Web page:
I think the biggest problem is that the Social Media Industry wants to be stand alone. And that is the big fail. It can not stand on its own alone. But book writers, gurus, social agencies, are selling this as stand alone. It should be part of an integrated plan. I had a discussion on twitter recently along these lines. I was judging the new Ford Fusion launch and their social campaign. I felt as a stand alone it wouldn’t significantly impact car sales. The head of Ford’s Social Media Scott Monty said he would rather have 10,000 engaged people than 50mil who half paid attention to commercials. Reality is you need both. And the 10,000 engaged can be given some sort of value just like the 50 million who watched the commercials.
    You mentioned how we try to figure out ROI with Social in a way that maybe doesn’t fit. The fact is it is very hard to figure out ROI for advertising/marketing period. That includes TV, Radio, Digital, Billboards etc. Social is no different. I feel Social is being used as a scape goat by traditional advertising as a way to deflect their own short comings.

    •  @HowieSPM Thank you for your feedback, Howie. This is a fantastic reply. You though on a lot of things that need to be discussed–especially the idea of integration. Far too many companies/agencies see social media as a stand alone element that needs to produce quantitative ROI in order to be validated. I fully believe social media is a brand building tool first and foremost. The benefits of brand come in qualitative form. We have almost be forced to pursue quantification on the sole reason of “just because”. Traditional marketing and advertising–as you mentioned–have a tough time quantifying their ROI. Social media should fit the same bill. 
      As I noted in the post, finding the true ROI of social media that influences financial elements of a company (the hard and fast ROI) is something that we need to pursue. Whether we find it ever is a whole other discussion, but we need to remain innovation. However, and especially at the pitch or initial campaign stages, quantified ROI should not be discussed because in reality any discussion of it is unrealistic and blurs expectations. We need to be realistic in our field. Benchmark analytics post-implementation speaks to progress and can only be vaguely attached to a bottom line.
      Thanks again!

  • From my experience, there is typically one champion or at a minimum, a minority group who are trying to convince the C-suite. It takes baby steps to show and like you said, some qualitative results – who called it the COI; cost of ignoring it. 
    Once they start to see the small wins, they get excited about diving in deeper. Showing what the competition is doing is always important, too. 

    •  @Lisa Gerber You’re completely right, Lisa. I don’t think it is an industry-wide thing, but we keep coming full circle to ROI. There is a need for it–I agree–but it shouldn’t influence our initial objectives, discussions and expectations. We will get there…I think it will just take those small wins–we can’t leap forward too far.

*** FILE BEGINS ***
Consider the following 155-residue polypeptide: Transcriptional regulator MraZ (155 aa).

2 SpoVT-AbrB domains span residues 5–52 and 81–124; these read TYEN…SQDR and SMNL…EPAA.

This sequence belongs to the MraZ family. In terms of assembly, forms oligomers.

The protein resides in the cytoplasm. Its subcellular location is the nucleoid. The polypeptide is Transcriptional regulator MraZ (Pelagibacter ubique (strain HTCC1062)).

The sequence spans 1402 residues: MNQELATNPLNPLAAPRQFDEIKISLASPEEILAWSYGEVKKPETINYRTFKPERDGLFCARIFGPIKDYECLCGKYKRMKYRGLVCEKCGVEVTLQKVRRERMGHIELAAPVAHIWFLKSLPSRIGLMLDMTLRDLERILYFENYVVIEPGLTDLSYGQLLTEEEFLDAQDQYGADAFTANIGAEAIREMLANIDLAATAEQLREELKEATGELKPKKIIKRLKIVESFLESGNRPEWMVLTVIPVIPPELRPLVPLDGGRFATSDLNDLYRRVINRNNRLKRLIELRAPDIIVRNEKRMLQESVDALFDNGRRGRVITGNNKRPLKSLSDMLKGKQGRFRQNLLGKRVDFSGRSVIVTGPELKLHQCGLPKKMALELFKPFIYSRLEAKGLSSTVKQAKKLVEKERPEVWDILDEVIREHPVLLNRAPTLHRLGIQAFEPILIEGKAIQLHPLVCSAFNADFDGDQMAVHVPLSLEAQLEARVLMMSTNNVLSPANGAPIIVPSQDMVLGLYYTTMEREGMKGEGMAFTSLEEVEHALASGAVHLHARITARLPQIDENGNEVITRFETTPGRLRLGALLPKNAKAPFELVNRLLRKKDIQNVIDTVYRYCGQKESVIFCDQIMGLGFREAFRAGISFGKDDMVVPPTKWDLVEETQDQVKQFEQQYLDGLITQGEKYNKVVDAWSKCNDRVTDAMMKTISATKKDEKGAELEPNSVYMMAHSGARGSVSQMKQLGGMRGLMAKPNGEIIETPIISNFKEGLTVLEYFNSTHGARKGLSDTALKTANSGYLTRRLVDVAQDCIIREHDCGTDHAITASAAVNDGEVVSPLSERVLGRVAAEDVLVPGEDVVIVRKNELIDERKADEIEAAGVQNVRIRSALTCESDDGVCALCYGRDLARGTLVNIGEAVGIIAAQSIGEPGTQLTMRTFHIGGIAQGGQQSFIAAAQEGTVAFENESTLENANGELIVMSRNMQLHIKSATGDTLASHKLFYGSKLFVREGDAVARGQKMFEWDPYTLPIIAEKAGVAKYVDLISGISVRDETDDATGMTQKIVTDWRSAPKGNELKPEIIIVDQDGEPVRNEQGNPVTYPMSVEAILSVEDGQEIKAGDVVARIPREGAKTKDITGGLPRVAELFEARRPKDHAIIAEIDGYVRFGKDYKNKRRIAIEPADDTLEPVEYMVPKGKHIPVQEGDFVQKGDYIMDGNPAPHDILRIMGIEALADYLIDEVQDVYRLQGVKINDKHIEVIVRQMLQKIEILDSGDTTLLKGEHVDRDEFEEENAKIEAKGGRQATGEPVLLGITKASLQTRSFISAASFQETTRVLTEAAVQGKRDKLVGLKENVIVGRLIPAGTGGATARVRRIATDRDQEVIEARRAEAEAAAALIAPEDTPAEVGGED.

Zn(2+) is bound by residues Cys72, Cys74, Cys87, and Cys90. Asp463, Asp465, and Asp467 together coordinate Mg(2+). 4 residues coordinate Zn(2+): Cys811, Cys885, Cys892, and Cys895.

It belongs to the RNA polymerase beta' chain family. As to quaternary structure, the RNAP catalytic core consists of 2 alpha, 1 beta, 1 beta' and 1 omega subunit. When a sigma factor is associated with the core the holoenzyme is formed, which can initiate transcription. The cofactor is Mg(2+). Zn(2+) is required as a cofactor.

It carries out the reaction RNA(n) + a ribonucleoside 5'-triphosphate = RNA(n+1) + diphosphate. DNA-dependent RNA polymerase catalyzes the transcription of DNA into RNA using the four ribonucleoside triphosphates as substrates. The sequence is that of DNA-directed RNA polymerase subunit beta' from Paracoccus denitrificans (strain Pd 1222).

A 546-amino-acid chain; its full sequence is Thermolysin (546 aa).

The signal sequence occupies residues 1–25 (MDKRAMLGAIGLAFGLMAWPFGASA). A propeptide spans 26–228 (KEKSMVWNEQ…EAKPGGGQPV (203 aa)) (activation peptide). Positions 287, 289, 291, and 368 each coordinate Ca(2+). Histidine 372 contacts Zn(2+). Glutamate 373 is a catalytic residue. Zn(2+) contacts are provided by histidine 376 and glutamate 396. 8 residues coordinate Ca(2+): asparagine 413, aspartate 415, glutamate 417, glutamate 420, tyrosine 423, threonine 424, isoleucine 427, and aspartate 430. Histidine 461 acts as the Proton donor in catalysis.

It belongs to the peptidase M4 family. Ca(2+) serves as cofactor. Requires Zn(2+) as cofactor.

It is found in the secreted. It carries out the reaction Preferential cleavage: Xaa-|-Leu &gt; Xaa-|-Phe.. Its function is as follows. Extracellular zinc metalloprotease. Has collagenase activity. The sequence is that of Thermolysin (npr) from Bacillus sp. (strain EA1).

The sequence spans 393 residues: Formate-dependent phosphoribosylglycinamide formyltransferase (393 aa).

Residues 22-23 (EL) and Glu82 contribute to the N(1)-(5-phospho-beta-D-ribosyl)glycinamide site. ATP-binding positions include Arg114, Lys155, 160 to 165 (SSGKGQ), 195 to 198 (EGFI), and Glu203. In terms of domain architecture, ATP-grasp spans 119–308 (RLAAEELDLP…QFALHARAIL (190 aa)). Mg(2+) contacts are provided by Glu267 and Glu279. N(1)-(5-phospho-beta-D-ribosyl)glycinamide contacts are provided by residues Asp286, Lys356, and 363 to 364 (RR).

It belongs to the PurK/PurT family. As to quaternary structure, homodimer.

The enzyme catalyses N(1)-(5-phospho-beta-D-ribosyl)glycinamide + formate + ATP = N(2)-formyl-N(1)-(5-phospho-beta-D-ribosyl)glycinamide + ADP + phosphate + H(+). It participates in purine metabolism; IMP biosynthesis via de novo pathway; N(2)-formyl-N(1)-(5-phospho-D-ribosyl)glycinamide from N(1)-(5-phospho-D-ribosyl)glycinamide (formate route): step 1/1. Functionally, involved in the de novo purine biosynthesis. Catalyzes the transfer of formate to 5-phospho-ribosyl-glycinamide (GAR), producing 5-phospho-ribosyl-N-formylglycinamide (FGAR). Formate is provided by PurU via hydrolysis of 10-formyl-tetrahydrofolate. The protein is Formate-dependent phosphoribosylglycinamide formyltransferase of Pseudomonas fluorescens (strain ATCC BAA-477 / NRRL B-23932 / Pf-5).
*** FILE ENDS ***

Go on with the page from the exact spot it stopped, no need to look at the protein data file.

• Nice piece, and I agree with @HowieSPM that it cannot be viewed in isolation. It has to be part of a bigger mix and the reality is that there are some things you cannot fully measure. The old adage of “I know 50% of my advertising spend is wasted – I just don’t know which 50%” is still true. There is a danger of getting lost in the detail. Good post, thank you

  • Hey Tyler, are you playing for the Tampa Bay Rays in your spare time?
     @HowieSPM Whadda ya think Howie? 

  • love this. hammer on the head in your opening sentances. I think we need to spend more time on explaining to old scholl SEO’rs and management of companies that might not know about the benefits of social media. Such an imperative part of the game now that people do need to understand the benefits.

    •  @PaulLint Thanks a lot, Paul. I couldn’t agree more with you. We need to spend more time in amplifying the qualitative benefits of social media–those benefits that have been put into the shadows because we can’t quantify them. It’s a process and an uphill battle, but the benefits I mentioned above have considerable influence on a company’s bottom line and sustainability–we just can’t prove it with numbers quite yet.

  • TylerOrchard

    @coledouglas7 Thanks for sharing, Cole. I’m glad you enjoyed the read.

  • TylerOrchard

    @dslunceford Thanks for sharing, Steve! How’s the week going at your end?

    • dslunceford

      @TylerOrchard nice piece…and pretty good week, thanks!

  • EricTaubert

    @ShellyKramer @ginidietrich Really enjoyed this!

    • TylerOrchard

      @EricTaubert @ShellyKramer Thank you both for sharing. Glad it offered value to the ongoing discussion – especially from your perspectives.

  • Erik_HPU

    @markwschaefer @ginidietrich Yesterday, I was completely flabergasted
    reading that conversate is NOT a word!

  • TylerOrchard

    @gjegreene @TracyGamble I hope the read can be useful. Please don’t hesitate to reach out if you need any help.

  • Great post. I’ll be subscribing to your feed and I hope you post again soon.